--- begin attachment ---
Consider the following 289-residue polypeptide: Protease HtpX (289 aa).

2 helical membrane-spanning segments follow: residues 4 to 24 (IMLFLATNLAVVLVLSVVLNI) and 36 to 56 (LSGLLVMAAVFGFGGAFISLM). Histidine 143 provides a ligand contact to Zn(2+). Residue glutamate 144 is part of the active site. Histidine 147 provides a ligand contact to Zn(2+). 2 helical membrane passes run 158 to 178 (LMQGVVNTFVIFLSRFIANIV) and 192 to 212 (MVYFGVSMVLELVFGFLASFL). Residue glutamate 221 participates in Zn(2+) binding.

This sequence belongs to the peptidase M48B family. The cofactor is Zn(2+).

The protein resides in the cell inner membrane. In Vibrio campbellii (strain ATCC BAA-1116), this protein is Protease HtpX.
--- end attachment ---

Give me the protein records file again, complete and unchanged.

Consider the following 289-residue polypeptide: Protease HtpX (289 aa).

2 helical membrane-spanning segments follow: residues 4 to 24 (IMLFLATNLAVVLVLSVVLNI) and 36 to 56 (LSGLLVMAAVFGFGGAFISLM). Histidine 143 provides a ligand contact to Zn(2+). Residue glutamate 144 is part of the active site. Histidine 147 provides a ligand contact to Zn(2+). 2 helical membrane passes run 158 to 178 (LMQGVVNTFVIFLSRFIANIV) and 192 to 212 (MVYFGVSMVLELVFGFLASFL). Residue glutamate 221 participates in Zn(2+) binding.

This sequence belongs to the peptidase M48B family. The cofactor is Zn(2+).

The protein resides in the cell inner membrane. In Vibrio campbellii (strain ATCC BAA-1116), this protein is Protease HtpX.